IntegerCache in JDK1.5


What is the O/p of following ?

Integer i1 = 20;
Integer i2 = 20;
Integer i3 = 200;
Integer i4 = 200;

if(i1 == i2){
System.out.println("True");
}else{
System.out.println("False");
}

if(i3 == i4){
System.out.println("True");
}else{
System.out.println("False");
}

if(Integer.valueOf(20) == Integer.valueOf(20)){
System.out.println("True");
}else{
System.out.println("False");
}

if(Integer.valueOf(200) == Integer.valueOf(200)){
System.out.println("True");
}else{
System.out.println("False");
}

The answer is
True
False
True
False
It is because in JDK1.5 there is a new concept called Caching Integer Objects.

Until JDK1.5 it didn’t matter whether to use Integer.valueof() or new Integer() methods to create an integer object.But with the jdk1.5 feature it is recommended to use Integer.valueOf().

Reason : In JDK1.5 the JVM caches Integer objects from range of -128 to 127 . So every time an integer object is create with value between the above mentioned range same object will be returned instead of creating the new object.

For the given statement
Integer i1 = 20.
The autoboxing features come into play which uses again the Integer.valueOf() method to create an object and every time will return same object.

Note: This will not happen for Integer i1 = new Integer(20). // Something similar to String pool

The Integer class has an inner class called IntegerCache with the following implementation.

private static class IntegerCache {
static final int high;
static final Integer cache[];

static {
final int low = -128;

int h = 127;
if (integerCacheHighPropValue != null) {
int i = Long.decode(integerCacheHighPropValue).intValue();
i = Math.max(i, 127);
h = Math.min(i, Integer.MAX_VALUE - -low);
}
high = h;

cache = new Integer[(high - low) + 1];
int j = low;
for(int k = 0; k < cache.length; k++)
cache[k] = new Integer(j++);
}

private IntegerCache() {}
}

Since its an inner class, so the 256 objects will not be created until it is called for the first time. Hence, initial loading of the first integer object will be slow as cache array with 256 objects will be created.

The valueOf() method implementation is :


public static Integer valueOf(int i) {
if(i >= -128 && i <= IntegerCache.high)
return IntegerCache.cache[i + 128];
else
return new Integer(i);
}

Advertisements

6 thoughts on “IntegerCache in JDK1.5

    1. It just occurred to me that if you want to elntiaime the bias (happening when there is more than one line with the minimal random value) by using the iterative process I described above, you can actually do that in one pass over the file.Instead of keeping 1 line and 1 number (the minimum so far) in memory, keep 1 line and an array of numbers in memory. The length of the array is the maximum number of iterations, it can also be an unbounded linked list. Don’t expect many iterations to be necessary, especially if RAND_MAX is big.So, when random() returns the same value as the minimal value so far, call random() twice again. Store the minimum of the two values in the second item of the array. If the first call returns the smallest of the two values, keep the old line. If the second call returns the smallest of the two values, keep the new one. If both are the same, call random() twice again, and store it in the third value of the array. And so on.For later lines, continue to compare the random() return value with the first item in the array first. When it is smaller, keep that line and drop all the further values in the array.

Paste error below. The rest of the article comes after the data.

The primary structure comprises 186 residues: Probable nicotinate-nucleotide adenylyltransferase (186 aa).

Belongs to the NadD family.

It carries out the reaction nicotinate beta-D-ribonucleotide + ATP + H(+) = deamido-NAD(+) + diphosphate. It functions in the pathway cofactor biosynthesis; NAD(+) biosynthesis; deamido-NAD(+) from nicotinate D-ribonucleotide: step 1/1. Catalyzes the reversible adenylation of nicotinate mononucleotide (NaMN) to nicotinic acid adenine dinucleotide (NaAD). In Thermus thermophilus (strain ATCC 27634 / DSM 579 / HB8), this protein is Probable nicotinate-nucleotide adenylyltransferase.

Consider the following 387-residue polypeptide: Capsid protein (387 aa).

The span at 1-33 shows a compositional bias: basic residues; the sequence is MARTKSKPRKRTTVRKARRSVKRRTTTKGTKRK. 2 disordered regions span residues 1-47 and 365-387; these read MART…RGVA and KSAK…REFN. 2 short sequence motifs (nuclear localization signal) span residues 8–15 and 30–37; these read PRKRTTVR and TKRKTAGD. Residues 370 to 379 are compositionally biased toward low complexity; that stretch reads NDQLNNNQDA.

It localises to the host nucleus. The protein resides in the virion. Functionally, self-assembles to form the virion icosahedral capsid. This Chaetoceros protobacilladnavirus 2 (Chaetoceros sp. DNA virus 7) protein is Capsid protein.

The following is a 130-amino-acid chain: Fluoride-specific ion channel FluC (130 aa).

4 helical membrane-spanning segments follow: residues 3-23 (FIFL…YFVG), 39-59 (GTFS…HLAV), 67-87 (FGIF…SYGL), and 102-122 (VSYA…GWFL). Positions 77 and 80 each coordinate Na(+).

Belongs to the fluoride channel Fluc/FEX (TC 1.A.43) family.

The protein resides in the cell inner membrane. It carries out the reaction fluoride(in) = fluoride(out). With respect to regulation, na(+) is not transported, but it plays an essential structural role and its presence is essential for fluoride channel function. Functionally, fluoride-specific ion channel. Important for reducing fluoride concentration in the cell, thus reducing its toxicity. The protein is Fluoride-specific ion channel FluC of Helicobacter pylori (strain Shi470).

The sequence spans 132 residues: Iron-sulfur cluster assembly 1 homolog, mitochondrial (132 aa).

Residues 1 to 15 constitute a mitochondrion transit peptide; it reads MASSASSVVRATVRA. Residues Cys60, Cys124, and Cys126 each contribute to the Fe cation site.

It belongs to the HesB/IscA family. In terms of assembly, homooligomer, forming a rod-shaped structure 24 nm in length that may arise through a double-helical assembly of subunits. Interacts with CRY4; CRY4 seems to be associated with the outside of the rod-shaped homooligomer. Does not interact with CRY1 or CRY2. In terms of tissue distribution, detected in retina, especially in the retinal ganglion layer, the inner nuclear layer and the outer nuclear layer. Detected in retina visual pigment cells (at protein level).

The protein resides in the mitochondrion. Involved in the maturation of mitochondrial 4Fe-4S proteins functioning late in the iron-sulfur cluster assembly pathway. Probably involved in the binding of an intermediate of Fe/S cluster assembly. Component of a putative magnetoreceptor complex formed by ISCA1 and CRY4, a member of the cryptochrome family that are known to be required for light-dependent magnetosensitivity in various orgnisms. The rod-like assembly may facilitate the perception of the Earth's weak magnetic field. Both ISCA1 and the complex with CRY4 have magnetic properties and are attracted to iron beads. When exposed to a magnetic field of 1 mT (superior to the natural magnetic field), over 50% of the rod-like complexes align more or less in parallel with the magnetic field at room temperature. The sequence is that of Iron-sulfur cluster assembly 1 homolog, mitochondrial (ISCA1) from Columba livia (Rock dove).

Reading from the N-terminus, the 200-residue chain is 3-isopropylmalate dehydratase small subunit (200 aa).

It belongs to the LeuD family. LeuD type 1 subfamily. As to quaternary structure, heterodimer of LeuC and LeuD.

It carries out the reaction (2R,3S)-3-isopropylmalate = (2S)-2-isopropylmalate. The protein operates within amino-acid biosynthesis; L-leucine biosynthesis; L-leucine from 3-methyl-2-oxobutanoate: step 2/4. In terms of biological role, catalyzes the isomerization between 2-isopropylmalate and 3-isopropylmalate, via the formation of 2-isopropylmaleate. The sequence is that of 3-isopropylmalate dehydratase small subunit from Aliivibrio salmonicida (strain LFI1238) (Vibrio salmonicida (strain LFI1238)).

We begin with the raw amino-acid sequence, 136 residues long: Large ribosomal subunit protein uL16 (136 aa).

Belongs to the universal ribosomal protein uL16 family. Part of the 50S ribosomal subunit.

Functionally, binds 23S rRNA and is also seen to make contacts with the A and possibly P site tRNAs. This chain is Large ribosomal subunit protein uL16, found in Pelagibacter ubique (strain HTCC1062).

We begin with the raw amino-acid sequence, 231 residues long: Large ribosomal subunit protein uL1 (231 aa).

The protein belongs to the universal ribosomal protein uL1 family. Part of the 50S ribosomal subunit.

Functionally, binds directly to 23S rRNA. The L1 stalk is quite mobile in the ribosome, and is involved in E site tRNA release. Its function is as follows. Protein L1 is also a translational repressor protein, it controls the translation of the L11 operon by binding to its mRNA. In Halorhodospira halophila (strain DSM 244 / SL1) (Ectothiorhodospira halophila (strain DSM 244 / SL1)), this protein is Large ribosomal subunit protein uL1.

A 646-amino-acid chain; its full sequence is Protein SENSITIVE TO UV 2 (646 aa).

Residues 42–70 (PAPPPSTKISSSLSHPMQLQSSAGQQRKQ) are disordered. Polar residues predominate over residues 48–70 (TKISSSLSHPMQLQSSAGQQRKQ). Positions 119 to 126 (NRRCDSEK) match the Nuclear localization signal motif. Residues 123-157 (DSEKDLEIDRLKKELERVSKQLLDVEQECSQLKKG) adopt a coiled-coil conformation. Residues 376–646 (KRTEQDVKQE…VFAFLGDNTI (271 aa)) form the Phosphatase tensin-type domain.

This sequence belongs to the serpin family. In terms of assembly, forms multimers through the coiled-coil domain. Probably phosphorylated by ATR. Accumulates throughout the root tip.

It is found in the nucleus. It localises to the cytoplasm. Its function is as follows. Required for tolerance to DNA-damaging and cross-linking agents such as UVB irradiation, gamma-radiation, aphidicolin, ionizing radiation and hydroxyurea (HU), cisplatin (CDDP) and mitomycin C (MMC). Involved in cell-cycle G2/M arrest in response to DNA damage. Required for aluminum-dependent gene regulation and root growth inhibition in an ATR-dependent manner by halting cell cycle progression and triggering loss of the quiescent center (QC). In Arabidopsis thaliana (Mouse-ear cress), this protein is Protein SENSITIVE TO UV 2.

1. I’m extremely impressed with your writing skills as well as with
    the layout on your blog. Is this a paid theme or did you customize it yourself?
    Either way keep up the excellent quality writing, it is rare to
    see a nice blog like this one today.

Leave a Reply

Fill in your details below or click an icon to log in:

WordPress.com Logo

You are commenting using your WordPress.com account. Log Out / Change )

Twitter picture

You are commenting using your Twitter account. Log Out / Change )

Facebook photo

You are commenting using your Facebook account. Log Out / Change )

Google+ photo

You are commenting using your Google+ account. Log Out / Change )

Connecting to %s